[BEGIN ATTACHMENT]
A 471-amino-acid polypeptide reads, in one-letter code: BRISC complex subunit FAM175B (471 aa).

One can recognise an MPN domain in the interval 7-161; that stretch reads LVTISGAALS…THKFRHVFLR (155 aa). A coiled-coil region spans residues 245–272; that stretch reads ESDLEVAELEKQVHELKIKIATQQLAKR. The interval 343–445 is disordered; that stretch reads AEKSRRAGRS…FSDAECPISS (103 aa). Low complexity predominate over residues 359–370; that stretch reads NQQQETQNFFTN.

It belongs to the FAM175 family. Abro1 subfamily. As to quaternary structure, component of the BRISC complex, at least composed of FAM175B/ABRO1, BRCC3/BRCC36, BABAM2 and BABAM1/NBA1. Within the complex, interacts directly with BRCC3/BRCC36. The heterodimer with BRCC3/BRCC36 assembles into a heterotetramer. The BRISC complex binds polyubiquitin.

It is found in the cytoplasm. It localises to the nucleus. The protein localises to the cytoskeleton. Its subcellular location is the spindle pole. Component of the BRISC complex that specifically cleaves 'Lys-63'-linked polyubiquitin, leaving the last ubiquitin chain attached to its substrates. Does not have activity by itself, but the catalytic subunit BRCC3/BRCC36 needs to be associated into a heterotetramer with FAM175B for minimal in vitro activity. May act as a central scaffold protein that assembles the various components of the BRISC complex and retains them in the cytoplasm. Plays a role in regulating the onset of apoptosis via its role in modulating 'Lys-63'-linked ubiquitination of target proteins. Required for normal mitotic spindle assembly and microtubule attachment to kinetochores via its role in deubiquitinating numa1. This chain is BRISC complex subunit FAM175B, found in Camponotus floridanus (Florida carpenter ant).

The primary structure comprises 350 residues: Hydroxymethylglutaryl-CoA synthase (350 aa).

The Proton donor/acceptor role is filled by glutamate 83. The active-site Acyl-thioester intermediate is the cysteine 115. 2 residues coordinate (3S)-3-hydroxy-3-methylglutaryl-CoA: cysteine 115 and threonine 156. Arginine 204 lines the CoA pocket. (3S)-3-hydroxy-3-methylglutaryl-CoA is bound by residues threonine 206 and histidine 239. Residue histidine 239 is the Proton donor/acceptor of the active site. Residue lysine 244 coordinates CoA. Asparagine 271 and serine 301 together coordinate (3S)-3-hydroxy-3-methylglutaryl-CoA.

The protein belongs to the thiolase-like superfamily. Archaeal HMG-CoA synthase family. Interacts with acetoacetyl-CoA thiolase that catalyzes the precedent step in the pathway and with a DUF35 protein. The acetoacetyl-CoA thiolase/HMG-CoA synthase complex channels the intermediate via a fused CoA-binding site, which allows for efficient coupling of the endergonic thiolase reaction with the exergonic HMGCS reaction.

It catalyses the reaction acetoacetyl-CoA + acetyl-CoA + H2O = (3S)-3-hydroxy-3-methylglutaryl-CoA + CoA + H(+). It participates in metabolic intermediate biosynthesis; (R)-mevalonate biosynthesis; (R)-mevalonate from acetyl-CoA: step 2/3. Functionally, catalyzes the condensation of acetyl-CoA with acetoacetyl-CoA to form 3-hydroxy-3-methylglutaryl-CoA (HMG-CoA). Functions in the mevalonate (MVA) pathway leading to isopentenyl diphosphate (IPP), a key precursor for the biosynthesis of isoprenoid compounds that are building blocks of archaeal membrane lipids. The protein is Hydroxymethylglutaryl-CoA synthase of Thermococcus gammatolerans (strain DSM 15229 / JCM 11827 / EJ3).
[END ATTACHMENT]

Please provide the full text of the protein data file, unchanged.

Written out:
A 471-amino-acid polypeptide reads, in one-letter code: BRISC complex subunit FAM175B (471 aa).

One can recognise an MPN domain in the interval 7-161; that stretch reads LVTISGAALS…THKFRHVFLR (155 aa). A coiled-coil region spans residues 245–272; that stretch reads ESDLEVAELEKQVHELKIKIATQQLAKR. The interval 343–445 is disordered; that stretch reads AEKSRRAGRS…FSDAECPISS (103 aa). Low complexity predominate over residues 359–370; that stretch reads NQQQETQNFFTN.

It belongs to the FAM175 family. Abro1 subfamily. As to quaternary structure, component of the BRISC complex, at least composed of FAM175B/ABRO1, BRCC3/BRCC36, BABAM2 and BABAM1/NBA1. Within the complex, interacts directly with BRCC3/BRCC36. The heterodimer with BRCC3/BRCC36 assembles into a heterotetramer. The BRISC complex binds polyubiquitin.

It is found in the cytoplasm. It localises to the nucleus. The protein localises to the cytoskeleton. Its subcellular location is the spindle pole. Component of the BRISC complex that specifically cleaves 'Lys-63'-linked polyubiquitin, leaving the last ubiquitin chain attached to its substrates. Does not have activity by itself, but the catalytic subunit BRCC3/BRCC36 needs to be associated into a heterotetramer with FAM175B for minimal in vitro activity. May act as a central scaffold protein that assembles the various components of the BRISC complex and retains them in the cytoplasm. Plays a role in regulating the onset of apoptosis via its role in modulating 'Lys-63'-linked ubiquitination of target proteins. Required for normal mitotic spindle assembly and microtubule attachment to kinetochores via its role in deubiquitinating numa1. This chain is BRISC complex subunit FAM175B, found in Camponotus floridanus (Florida carpenter ant).

The primary structure comprises 350 residues: Hydroxymethylglutaryl-CoA synthase (350 aa).

The Proton donor/acceptor role is filled by glutamate 83. The active-site Acyl-thioester intermediate is the cysteine 115. 2 residues coordinate (3S)-3-hydroxy-3-methylglutaryl-CoA: cysteine 115 and threonine 156. Arginine 204 lines the CoA pocket. (3S)-3-hydroxy-3-methylglutaryl-CoA is bound by residues threonine 206 and histidine 239. Residue histidine 239 is the Proton donor/acceptor of the active site. Residue lysine 244 coordinates CoA. Asparagine 271 and serine 301 together coordinate (3S)-3-hydroxy-3-methylglutaryl-CoA.

The protein belongs to the thiolase-like superfamily. Archaeal HMG-CoA synthase family. Interacts with acetoacetyl-CoA thiolase that catalyzes the precedent step in the pathway and with a DUF35 protein. The acetoacetyl-CoA thiolase/HMG-CoA synthase complex channels the intermediate via a fused CoA-binding site, which allows for efficient coupling of the endergonic thiolase reaction with the exergonic HMGCS reaction.

It catalyses the reaction acetoacetyl-CoA + acetyl-CoA + H2O = (3S)-3-hydroxy-3-methylglutaryl-CoA + CoA + H(+). It participates in metabolic intermediate biosynthesis; (R)-mevalonate biosynthesis; (R)-mevalonate from acetyl-CoA: step 2/3. Functionally, catalyzes the condensation of acetyl-CoA with acetoacetyl-CoA to form 3-hydroxy-3-methylglutaryl-CoA (HMG-CoA). Functions in the mevalonate (MVA) pathway leading to isopentenyl diphosphate (IPP), a key precursor for the biosynthesis of isoprenoid compounds that are building blocks of archaeal membrane lipids. The protein is Hydroxymethylglutaryl-CoA synthase of Thermococcus gammatolerans (strain DSM 15229 / JCM 11827 / EJ3).